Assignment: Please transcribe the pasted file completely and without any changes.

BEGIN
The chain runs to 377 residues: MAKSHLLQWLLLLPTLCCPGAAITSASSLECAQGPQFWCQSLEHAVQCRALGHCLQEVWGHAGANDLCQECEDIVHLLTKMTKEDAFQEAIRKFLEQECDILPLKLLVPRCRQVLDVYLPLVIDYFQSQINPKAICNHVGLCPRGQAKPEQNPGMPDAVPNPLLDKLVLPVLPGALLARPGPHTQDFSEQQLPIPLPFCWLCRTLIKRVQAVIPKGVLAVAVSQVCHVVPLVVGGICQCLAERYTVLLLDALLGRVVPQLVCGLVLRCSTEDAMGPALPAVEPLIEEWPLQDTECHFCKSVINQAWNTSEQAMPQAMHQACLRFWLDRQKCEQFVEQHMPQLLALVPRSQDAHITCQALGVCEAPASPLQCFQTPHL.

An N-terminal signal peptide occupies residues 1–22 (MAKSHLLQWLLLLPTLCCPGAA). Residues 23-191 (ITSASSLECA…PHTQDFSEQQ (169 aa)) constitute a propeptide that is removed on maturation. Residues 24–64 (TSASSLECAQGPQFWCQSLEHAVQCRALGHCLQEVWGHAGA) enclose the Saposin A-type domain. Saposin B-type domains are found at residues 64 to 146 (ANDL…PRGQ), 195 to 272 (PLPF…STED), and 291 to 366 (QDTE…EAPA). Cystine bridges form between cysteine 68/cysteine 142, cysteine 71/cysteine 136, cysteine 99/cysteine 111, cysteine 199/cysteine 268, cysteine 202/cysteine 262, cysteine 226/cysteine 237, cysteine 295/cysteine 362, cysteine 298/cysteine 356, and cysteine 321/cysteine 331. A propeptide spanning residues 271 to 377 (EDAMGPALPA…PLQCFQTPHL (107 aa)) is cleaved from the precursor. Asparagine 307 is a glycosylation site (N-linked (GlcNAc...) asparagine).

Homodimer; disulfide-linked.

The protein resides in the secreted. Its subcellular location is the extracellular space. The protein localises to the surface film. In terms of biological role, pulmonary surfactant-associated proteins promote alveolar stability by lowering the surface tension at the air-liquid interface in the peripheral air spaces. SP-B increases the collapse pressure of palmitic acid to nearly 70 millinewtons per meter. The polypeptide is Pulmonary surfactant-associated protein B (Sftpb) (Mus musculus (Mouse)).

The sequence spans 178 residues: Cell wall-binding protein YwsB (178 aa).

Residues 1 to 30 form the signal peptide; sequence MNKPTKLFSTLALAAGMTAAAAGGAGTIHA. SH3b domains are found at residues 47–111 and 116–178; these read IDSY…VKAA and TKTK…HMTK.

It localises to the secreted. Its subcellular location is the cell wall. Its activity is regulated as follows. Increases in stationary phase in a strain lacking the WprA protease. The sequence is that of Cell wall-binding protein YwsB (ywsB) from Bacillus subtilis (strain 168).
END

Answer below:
The chain runs to 377 residues: MAKSHLLQWLLLLPTLCCPGAAITSASSLECAQGPQFWCQSLEHAVQCRALGHCLQEVWGHAGANDLCQECEDIVHLLTKMTKEDAFQEAIRKFLEQECDILPLKLLVPRCRQVLDVYLPLVIDYFQSQINPKAICNHVGLCPRGQAKPEQNPGMPDAVPNPLLDKLVLPVLPGALLARPGPHTQDFSEQQLPIPLPFCWLCRTLIKRVQAVIPKGVLAVAVSQVCHVVPLVVGGICQCLAERYTVLLLDALLGRVVPQLVCGLVLRCSTEDAMGPALPAVEPLIEEWPLQDTECHFCKSVINQAWNTSEQAMPQAMHQACLRFWLDRQKCEQFVEQHMPQLLALVPRSQDAHITCQALGVCEAPASPLQCFQTPHL.

An N-terminal signal peptide occupies residues 1–22 (MAKSHLLQWLLLLPTLCCPGAA). Residues 23-191 (ITSASSLECA…PHTQDFSEQQ (169 aa)) constitute a propeptide that is removed on maturation. Residues 24–64 (TSASSLECAQGPQFWCQSLEHAVQCRALGHCLQEVWGHAGA) enclose the Saposin A-type domain. Saposin B-type domains are found at residues 64 to 146 (ANDL…PRGQ), 195 to 272 (PLPF…STED), and 291 to 366 (QDTE…EAPA). Cystine bridges form between cysteine 68/cysteine 142, cysteine 71/cysteine 136, cysteine 99/cysteine 111, cysteine 199/cysteine 268, cysteine 202/cysteine 262, cysteine 226/cysteine 237, cysteine 295/cysteine 362, cysteine 298/cysteine 356, and cysteine 321/cysteine 331. A propeptide spanning residues 271 to 377 (EDAMGPALPA…PLQCFQTPHL (107 aa)) is cleaved from the precursor. Asparagine 307 is a glycosylation site (N-linked (GlcNAc...) asparagine).

Homodimer; disulfide-linked.

The protein resides in the secreted. Its subcellular location is the extracellular space. The protein localises to the surface film. In terms of biological role, pulmonary surfactant-associated proteins promote alveolar stability by lowering the surface tension at the air-liquid interface in the peripheral air spaces. SP-B increases the collapse pressure of palmitic acid to nearly 70 millinewtons per meter. The polypeptide is Pulmonary surfactant-associated protein B (Sftpb) (Mus musculus (Mouse)).

The sequence spans 178 residues: Cell wall-binding protein YwsB (178 aa).

Residues 1 to 30 form the signal peptide; sequence MNKPTKLFSTLALAAGMTAAAAGGAGTIHA. SH3b domains are found at residues 47–111 and 116–178; these read IDSY…VKAA and TKTK…HMTK.

It localises to the secreted. Its subcellular location is the cell wall. Its activity is regulated as follows. Increases in stationary phase in a strain lacking the WprA protease. The sequence is that of Cell wall-binding protein YwsB (ywsB) from Bacillus subtilis (strain 168).